Inspiration from the Internet

Inspiration from the Internet

Once upon a time, new clients would come to architectural design meetings with piles of magazines or stacks of binders stuffed full of photos, each one representing an idea. A concept. A possibility.

And every so often, an inspiration.

Sometimes, a client finds just the right image: a picture that evokes a feeling or a mood that somehow calls to them. It may not be a specific design feature, or color, or style of window, but something about the image conveys a feeling. It may be the way the afternoon light falls on clapboard siding, or the orderly spines of books arrayed on built-in shelves. Whatever it may be, that feeling, that sense that this is what my house should feel like, can serve as a sort of compass for a project, a way of making sure to stay on course.

Of course, it’s hard to find that one special image; an element of serendipity often comes into play. The best approach is to simply look at a lot of pictures. Over time, you’ll start to see patterns in what you’re attracted to, and that deep feeling of being just right can emerge from the overall sense of a collection of photos.

While some clients still prefer to gather their images with paper and scissors, the internet – specifically sites such as Houzz and Pinterest – has made a nearly infinite volume of imagery easily available. Search functions allow you to quickly locate images of particular interests, whether styles of architecture, applications of a material you love, or combinations of colors.

Algorithms for each site will even make suggestions based on past searches, allowing you to find variations on an idea that may not have occurred to you otherwise. Of course, this may lead you into searching and scrolling for hours – but that can be fun too.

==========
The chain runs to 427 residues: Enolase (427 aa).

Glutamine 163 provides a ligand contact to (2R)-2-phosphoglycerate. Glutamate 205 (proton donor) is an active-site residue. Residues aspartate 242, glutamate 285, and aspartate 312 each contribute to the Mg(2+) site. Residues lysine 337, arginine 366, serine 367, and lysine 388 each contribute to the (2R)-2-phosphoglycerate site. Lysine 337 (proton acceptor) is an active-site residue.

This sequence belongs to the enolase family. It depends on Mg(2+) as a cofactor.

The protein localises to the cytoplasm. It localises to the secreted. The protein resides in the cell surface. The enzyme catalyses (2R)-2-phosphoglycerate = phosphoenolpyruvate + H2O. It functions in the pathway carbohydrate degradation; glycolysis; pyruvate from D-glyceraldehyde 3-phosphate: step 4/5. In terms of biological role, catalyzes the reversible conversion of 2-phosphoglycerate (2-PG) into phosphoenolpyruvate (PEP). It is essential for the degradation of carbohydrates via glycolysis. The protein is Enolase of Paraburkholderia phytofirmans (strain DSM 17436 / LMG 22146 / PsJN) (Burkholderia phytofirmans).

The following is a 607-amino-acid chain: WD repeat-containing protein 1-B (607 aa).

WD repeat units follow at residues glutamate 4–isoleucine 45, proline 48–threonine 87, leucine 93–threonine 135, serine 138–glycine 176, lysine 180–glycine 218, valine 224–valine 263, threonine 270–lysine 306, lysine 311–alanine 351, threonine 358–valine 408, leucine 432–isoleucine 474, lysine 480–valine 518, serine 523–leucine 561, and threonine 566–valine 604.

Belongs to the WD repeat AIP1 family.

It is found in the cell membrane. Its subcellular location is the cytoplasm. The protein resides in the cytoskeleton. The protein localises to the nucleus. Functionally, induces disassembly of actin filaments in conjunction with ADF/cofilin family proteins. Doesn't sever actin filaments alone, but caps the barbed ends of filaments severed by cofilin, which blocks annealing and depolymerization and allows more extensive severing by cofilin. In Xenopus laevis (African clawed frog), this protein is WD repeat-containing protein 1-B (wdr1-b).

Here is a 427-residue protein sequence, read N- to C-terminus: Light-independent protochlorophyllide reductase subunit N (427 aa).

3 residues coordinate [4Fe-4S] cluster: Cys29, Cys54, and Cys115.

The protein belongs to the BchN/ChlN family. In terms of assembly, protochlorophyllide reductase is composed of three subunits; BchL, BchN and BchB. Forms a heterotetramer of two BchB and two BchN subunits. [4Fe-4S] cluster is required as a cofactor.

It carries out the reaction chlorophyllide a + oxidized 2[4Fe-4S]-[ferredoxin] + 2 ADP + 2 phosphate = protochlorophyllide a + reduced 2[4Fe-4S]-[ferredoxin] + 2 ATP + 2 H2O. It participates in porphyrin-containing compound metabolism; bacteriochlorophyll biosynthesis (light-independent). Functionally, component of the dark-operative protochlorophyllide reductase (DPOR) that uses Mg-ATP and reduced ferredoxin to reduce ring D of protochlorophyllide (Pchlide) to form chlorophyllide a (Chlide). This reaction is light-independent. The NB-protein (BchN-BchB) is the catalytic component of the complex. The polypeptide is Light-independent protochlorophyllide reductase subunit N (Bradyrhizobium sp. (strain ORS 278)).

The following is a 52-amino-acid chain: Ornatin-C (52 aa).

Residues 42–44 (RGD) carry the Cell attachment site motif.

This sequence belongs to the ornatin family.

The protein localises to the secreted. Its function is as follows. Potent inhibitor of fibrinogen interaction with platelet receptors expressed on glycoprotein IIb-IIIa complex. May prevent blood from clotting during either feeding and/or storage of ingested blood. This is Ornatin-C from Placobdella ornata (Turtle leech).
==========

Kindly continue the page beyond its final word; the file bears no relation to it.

But the best part of these sites may be the ability to organize the images you find. Sort by style, feature, color, component – whatever method you choose, you can group photos so they can easily be found and shared with the design team. As the design evolves, clients and architects alike can refer to these images again and again. Some collections may be important references early in the project when the overall design and style is being set, while others are useful later on for selecting finishes, colors, and details.

When reviewing your imagery with the architect, be sure to explain as clearly as you can exactly what in the photo appeals to you. It’s not always the most prominent or important thing in the picture, and you might be surprised how easy it is for two people looking at the same image to focus on entirely different aspects. Imagine the confusion if you were attracted to the color of the siding, but your architect was looking at the proportions of the windows. While a picture may be worth a thousand words, it pays to be sure everyone is listening to the same phrases.

When that happens, and the elements culled from thousands of images coalesce into a new, unique design that captures that amazing feeling of being just right – images can, almost by magic, turn into inspiration.

Written by Alan Cook, studio manager at PCA